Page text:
Friday, March 18, 2005

True Discipline

From: My Father and Your Father

Most of us have had trouble with the disciplining aspect of the Father’s parenting. We have trouble with it because we were taught an unbalanced message about correction. This is the gospel of correction. In this teaching, we are encouraged to see ourselves as defective rather than dependent and the Father as judicial rather than loving. Where this distortion comes from is out of our own judgementalism. And our judgementalism arises not from our Christ indwelt human spirit but from (you guessed it) the Satan indwelt flesh.
It does not matter whether we are speaking of our own correction or the correction of others. If we see disciplining by the Father as punishment because the person being punished is “no good” or even just “not quite good enough” we are being judgemental. The truth is that we are being grown up to the full stature of Christ that the Father desires for each of us. The growth process by necessity involves some error. Error, in its turn requires correction. This is not a big deal if we remember that we are well-loved children being grown and instructed by a loving Father.
The word translated “punishes” in Hebrews 12:6 is really the word for “scourge.” This is not a judicial punishment for wrong doing but is a correction in the sense of an experiential teaching. One of the hardest things that any of us must come to accept about ourselves is the fact that we are not perfect. We all have ways of getting around the fact that we are just plain rotten in our natural self. We are “not quite as bad as Hitler” but we are “good in the important things."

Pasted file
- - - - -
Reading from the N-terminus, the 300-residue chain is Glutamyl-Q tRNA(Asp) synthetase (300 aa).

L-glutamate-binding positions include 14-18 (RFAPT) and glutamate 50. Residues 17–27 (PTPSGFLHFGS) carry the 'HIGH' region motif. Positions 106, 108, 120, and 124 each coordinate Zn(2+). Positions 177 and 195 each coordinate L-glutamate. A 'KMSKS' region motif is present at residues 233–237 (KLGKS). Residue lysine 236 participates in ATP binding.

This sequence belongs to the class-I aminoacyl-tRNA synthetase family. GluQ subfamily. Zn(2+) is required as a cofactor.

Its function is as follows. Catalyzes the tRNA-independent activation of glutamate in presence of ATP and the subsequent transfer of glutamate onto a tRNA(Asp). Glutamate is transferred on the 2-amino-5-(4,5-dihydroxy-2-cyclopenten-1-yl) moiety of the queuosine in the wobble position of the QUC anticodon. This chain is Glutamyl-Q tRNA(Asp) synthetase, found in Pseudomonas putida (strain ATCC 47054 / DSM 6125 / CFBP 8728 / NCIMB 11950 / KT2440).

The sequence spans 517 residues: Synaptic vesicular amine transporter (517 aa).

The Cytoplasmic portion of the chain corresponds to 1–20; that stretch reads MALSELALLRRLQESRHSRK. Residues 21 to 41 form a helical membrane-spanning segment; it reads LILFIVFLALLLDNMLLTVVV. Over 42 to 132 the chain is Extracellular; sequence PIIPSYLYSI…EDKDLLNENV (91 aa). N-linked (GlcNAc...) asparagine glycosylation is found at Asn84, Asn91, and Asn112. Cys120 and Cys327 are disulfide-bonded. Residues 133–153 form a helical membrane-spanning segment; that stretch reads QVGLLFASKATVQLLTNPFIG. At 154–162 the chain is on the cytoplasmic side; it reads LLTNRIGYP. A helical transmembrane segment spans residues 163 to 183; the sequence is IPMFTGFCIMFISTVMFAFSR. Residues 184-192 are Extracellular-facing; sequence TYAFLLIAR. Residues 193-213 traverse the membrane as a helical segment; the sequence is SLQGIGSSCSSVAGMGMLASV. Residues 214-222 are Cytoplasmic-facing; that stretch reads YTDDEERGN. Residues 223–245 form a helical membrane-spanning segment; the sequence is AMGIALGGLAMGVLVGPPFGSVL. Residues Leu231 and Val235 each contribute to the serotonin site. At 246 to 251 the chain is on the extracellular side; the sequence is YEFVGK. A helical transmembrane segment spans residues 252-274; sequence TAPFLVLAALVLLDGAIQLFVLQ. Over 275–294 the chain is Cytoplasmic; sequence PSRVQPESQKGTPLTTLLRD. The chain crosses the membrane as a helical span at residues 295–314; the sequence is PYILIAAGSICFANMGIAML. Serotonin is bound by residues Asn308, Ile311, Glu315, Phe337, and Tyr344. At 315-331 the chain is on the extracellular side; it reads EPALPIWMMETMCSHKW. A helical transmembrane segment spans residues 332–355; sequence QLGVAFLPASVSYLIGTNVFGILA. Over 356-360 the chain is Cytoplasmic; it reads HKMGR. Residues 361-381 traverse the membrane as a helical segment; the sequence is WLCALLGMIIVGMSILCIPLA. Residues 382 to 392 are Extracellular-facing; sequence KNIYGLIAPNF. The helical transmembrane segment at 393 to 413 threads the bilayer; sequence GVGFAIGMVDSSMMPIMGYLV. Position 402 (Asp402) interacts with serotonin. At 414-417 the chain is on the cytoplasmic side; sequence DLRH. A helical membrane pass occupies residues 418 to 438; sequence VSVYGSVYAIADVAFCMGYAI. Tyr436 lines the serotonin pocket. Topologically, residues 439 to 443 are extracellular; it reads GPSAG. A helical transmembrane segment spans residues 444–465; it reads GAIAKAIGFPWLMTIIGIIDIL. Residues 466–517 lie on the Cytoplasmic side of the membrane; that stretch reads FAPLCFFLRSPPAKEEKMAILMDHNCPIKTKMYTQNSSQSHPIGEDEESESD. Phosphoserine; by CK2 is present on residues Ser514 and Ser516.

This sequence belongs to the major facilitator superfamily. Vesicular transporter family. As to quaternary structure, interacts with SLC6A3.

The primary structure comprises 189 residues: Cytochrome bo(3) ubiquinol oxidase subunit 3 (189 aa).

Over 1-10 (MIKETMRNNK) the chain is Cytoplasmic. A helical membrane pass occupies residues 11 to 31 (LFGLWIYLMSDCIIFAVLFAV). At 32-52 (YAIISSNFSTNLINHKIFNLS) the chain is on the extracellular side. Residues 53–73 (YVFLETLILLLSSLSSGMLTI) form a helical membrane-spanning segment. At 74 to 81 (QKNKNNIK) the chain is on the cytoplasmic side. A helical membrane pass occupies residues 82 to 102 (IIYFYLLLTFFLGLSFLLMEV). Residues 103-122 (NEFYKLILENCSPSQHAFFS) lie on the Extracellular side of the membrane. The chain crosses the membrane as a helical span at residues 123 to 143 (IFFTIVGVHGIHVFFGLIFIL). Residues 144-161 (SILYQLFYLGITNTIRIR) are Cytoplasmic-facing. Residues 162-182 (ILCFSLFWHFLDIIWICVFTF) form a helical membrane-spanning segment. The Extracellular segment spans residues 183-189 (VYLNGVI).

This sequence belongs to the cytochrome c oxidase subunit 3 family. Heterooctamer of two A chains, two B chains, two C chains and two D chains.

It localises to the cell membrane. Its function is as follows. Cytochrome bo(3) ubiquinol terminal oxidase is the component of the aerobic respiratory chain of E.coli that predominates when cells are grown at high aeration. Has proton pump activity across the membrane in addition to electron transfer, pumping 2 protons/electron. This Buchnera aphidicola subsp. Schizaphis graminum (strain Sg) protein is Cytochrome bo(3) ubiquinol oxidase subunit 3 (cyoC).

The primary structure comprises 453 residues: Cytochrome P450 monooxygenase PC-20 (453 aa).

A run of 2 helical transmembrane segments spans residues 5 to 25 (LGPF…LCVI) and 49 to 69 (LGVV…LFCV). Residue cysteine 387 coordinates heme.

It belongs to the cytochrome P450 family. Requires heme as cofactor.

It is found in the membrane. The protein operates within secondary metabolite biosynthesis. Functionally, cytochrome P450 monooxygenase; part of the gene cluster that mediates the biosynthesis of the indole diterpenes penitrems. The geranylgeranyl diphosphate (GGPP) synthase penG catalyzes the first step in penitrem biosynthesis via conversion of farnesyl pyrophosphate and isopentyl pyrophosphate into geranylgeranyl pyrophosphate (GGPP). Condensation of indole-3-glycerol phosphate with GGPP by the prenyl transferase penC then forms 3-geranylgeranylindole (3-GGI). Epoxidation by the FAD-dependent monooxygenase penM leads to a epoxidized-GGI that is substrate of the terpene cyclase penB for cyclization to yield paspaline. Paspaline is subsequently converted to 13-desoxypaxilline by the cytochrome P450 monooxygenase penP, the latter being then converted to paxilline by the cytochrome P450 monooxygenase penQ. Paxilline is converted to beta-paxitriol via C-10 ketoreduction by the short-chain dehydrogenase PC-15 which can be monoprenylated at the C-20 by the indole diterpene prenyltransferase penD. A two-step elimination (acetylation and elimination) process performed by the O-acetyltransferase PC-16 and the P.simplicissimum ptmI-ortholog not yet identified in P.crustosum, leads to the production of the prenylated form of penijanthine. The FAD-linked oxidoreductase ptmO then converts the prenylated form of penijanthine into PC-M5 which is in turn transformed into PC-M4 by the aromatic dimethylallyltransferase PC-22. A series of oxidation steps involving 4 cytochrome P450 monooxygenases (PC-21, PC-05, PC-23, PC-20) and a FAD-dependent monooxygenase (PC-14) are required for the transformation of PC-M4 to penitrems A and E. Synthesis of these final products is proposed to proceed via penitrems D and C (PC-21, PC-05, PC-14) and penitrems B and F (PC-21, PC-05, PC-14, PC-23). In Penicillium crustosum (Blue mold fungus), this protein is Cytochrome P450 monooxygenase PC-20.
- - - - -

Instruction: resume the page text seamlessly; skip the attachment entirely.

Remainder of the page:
But the plain fact of the matter is that we, in our souls, need a lot of work. Fortunately, we have a loving Father that is willing to do that work.It is a loving Father that will not indulge his children in their errors and imperfections. Such indulgences was the sin of Eli (1Samuel 2:30-33). The truly loving father corrects and disciplines his children for their improvement. This is often referred to as “tough love.” This is the kind of love the Father has for us. The loving Father will not indulge His children’s misdeeds. In this same way, the loving Father does not punish judicially. We are not punished to make up for our errors. We are corrected to bring us away from our errors and this is a big distinction. Correction is for learning and not “paying dues.”
In order to see this distinction, we must come beyond the superficial idea of pleasant and unpleasant. These distinctions are important to the physical part of us but they are nearly so important in the spiritual. All correction is unpleasant: “No discipline seems pleasant at the time, but painful. Later on, however, it produces a harvest of righteousness and peace for those who have been trained by it.” (Hebrews 12:11) The question we must all ask ourselves is this: In the end, if we submit to correction we will end up not only with righteousness and peace but also a better kind of pleasure than we could have any other way.
We need to keep in mind the true face of adversity. In physical understanding it is easy and natural to see hardship as punishment. This is not necessarily or even often true. The hardships allowed by the Father in our lives are as much for our growth and instruction as anything. Seeing difficulties exclusively or even primarily as punishment causes the age-old dilemma of “why do bad things happen to good people?” We grow in adversity if we let the Father work that growth in us.


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